Normally the skin’s epidermal cells turn over in 28 days, but we don’t see the skin turnover because they normally slough off in the shower. But when we have a sunburn, the skin turns over in 5-7 days because the injured skin cells don’t have time to separate, leading to visible peeling of skin, Rigel said. 

He said a sunburn will typically heal fine as long there is no blistering, which is a sign of a second-degree burn. 

A second-degree burn that gives blistering may lead to scarring and the number of blistering episodes directly correlates to the risk of developing melanoma later in life, Rigel said. 

What is pancreatitis: symptoms, causes, and treatment

Earlier this week, Travis Barker, the longtime Blink-182 drummer and husband to Kourtney Kardashian, was carried out of his Los Angeles mansion on a stretcher to a local hospital after being diagnosed with pancreatitis. Barker’s pancreas became inflamed following a colonoscopy procedure.

The musician’s health scare has left many wondering what pancreatitis is and how to treat it. According to the Mayo Clinic, pancreatitis occurs when the pancreas, a flat gland behind the stomach in the upper abdomen, is inflamed. The pancreas is vital for the body to process sugar through digestion and hormones. The pancreas becomes inflamed when these digestive fluids attack the organ instead of regulating the body’s blood sugar levels. 

Acute pancreatitis is a mild form of the condition that occurs suddenly and only for a short time. However, chronic pancreatitis is long-lasting and can lead to death without proper medical attention. Chronic may appear randomly over the course of many years while causing severe discomfort to the body. 

What are the symptoms?

Symptoms for individuals differ based on the type of pancreatitis. The acute version causes pain in the upper abdominal, abdominal pain throughout the back, tenderness when touching the abdomen, fever, rapid pulse, nausea, and vomiting. 

However, chronic pancreatitis is more life-threatening and can cause more severe damage to the body. Common symptoms include upper abdominal pain, abdominal pain that increases after digestion, unexplained weight loss, and oily, smelly stools, according to Mayo Clinic. It is recommended that individuals make an appointment with their doctor for acute or chronic abdominal pain and seek immediate attention if the pain caused by pancreatitis makes it impossible to sit or stand still.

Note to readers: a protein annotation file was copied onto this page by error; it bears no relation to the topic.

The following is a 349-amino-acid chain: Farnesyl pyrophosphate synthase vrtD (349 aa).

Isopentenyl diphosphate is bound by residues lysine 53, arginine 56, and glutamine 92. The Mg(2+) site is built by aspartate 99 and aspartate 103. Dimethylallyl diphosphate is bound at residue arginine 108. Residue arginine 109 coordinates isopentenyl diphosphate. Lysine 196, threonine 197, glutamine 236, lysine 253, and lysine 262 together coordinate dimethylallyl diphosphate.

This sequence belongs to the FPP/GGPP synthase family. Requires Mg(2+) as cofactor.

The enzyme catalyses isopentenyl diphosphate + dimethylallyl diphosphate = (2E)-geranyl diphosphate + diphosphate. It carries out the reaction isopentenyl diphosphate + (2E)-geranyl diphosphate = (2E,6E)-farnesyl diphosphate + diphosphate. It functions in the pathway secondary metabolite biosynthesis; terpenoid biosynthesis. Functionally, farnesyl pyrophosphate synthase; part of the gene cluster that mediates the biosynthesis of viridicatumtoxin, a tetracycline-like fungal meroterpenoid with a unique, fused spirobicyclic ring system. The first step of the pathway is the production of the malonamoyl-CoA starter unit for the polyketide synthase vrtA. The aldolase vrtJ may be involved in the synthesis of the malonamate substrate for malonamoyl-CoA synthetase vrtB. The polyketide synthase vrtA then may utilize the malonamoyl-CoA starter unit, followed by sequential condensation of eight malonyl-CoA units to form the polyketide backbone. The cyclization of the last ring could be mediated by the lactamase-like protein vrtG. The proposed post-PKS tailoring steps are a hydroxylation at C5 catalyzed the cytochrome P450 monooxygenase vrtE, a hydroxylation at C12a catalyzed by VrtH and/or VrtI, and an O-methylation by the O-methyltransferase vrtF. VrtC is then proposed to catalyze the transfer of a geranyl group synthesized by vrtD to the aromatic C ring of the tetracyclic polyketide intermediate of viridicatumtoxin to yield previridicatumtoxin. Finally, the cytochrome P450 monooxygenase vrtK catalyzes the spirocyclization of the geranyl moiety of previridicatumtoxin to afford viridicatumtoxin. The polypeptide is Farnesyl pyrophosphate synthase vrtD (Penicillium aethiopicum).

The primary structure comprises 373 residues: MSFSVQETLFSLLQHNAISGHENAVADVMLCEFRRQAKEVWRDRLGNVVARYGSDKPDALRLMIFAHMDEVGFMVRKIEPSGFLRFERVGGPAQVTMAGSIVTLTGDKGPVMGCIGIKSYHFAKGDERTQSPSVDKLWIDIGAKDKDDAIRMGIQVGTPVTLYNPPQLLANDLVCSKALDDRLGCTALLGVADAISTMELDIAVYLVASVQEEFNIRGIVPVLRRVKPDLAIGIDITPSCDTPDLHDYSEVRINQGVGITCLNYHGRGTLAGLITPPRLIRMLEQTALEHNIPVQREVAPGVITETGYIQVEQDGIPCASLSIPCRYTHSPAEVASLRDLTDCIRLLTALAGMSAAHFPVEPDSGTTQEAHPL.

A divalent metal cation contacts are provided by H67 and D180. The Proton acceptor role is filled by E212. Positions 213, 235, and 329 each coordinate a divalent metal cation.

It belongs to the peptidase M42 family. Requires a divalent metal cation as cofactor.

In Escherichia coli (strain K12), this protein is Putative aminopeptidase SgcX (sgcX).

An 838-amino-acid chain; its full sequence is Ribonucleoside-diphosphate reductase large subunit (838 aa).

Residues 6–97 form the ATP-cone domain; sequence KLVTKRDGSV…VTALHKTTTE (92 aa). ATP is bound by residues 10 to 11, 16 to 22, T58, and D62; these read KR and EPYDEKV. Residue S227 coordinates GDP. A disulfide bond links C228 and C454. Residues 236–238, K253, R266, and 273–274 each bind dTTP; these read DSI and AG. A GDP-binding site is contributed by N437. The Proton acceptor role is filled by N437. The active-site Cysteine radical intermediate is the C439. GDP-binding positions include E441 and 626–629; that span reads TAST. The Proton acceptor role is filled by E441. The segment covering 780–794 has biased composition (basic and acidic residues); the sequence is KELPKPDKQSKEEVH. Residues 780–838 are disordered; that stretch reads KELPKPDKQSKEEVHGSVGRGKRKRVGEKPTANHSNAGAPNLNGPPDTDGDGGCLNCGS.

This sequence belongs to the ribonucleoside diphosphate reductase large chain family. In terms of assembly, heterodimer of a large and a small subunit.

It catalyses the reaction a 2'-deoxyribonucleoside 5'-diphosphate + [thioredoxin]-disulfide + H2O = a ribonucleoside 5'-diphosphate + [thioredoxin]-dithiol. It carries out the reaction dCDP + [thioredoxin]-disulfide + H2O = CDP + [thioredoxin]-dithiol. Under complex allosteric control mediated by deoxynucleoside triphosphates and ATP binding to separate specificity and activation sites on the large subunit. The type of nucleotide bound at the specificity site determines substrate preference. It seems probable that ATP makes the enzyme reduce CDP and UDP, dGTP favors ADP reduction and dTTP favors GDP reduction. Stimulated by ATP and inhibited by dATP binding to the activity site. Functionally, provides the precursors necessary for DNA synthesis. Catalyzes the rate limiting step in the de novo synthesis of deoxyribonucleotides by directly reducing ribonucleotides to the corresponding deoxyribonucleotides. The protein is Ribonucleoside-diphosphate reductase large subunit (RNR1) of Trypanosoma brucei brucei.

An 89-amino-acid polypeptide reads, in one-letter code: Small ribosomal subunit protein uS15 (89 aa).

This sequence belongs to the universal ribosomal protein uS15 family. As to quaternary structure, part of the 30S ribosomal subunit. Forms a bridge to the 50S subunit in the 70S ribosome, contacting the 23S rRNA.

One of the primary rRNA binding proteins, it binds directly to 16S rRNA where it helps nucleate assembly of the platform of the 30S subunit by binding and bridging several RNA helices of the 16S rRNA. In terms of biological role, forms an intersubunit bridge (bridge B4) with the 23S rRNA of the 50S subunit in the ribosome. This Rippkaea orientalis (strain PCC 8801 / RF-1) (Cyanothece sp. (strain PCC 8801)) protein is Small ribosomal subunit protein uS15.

What are the causes?

When digestive enzymes are triggered, pancreatitis occurs from irritated cells in the pancreas, causing the organ to inflame. Some habits and conditions that cause pancreatitis include alcoholism, abdominal injury, obesity, high levels of triglyceride in the blood, and gallstones. Moreover, untreated acute pancreatitis may become chronic and lead to digestion problems and diabetes. 

Other factors such as a family history of pancreatitis, excessive cigarette usage, and alcohol consumption may increase an individual’s risk of pancreatitis. 

How do you treat it? 

Depending on an individual’s condition, medical professionals will ovulate and treat the underlining cause of pancreatitis differently in some cases. However, some early treatments include slimming down your daily diet to allow your body to recover. Doctors may also prescribe patients suffering from pancreatitis pain medication if the condition is severe. If an individual is admitted to a hospital, intravenous (IV) fluids will be injected through a vein in the arm to avoid dehydration until the pancreas recovers.

AstraZeneca gets EU backing for targeted breast cancer therapies

AstraZeneca said on Monday two of its existing therapies were recommended for treating patients with some forms of high-risk breast cancers in the European Union, in a boost to the company’s oncology portfolio.

Lynparza, a cancer drug developed jointly with U.S.-based Merck, was backed for standalone use or in combination with endocrine therapy in adults with a form of genetically mutated early-stage breast cancer.

The drug, which has received a similar recommendation in the United States in March, is a key asset for AstraZeneca. It was recommended in patients with low-to-normal levels of a protein known as HER2 that is the target of several new therapies.

Enhertu, developed jointly with Japan’s Daiichi Sankyo, was the other drug that was endorsed by the European Medicines Agency for treating an aggressive form of breast cancer characterized by a high rate of HER2.

Enhertu is seen as a major growth driver for AstraZeneca, with some analysts expecting peaks sales of $10 billion. The drug is also expected to be cleared for patients with low levels of HER2 this month after the recent success of a trial.

COVID-19 may increase risk of Alzheimer’s, Parkinson’s, stroke: study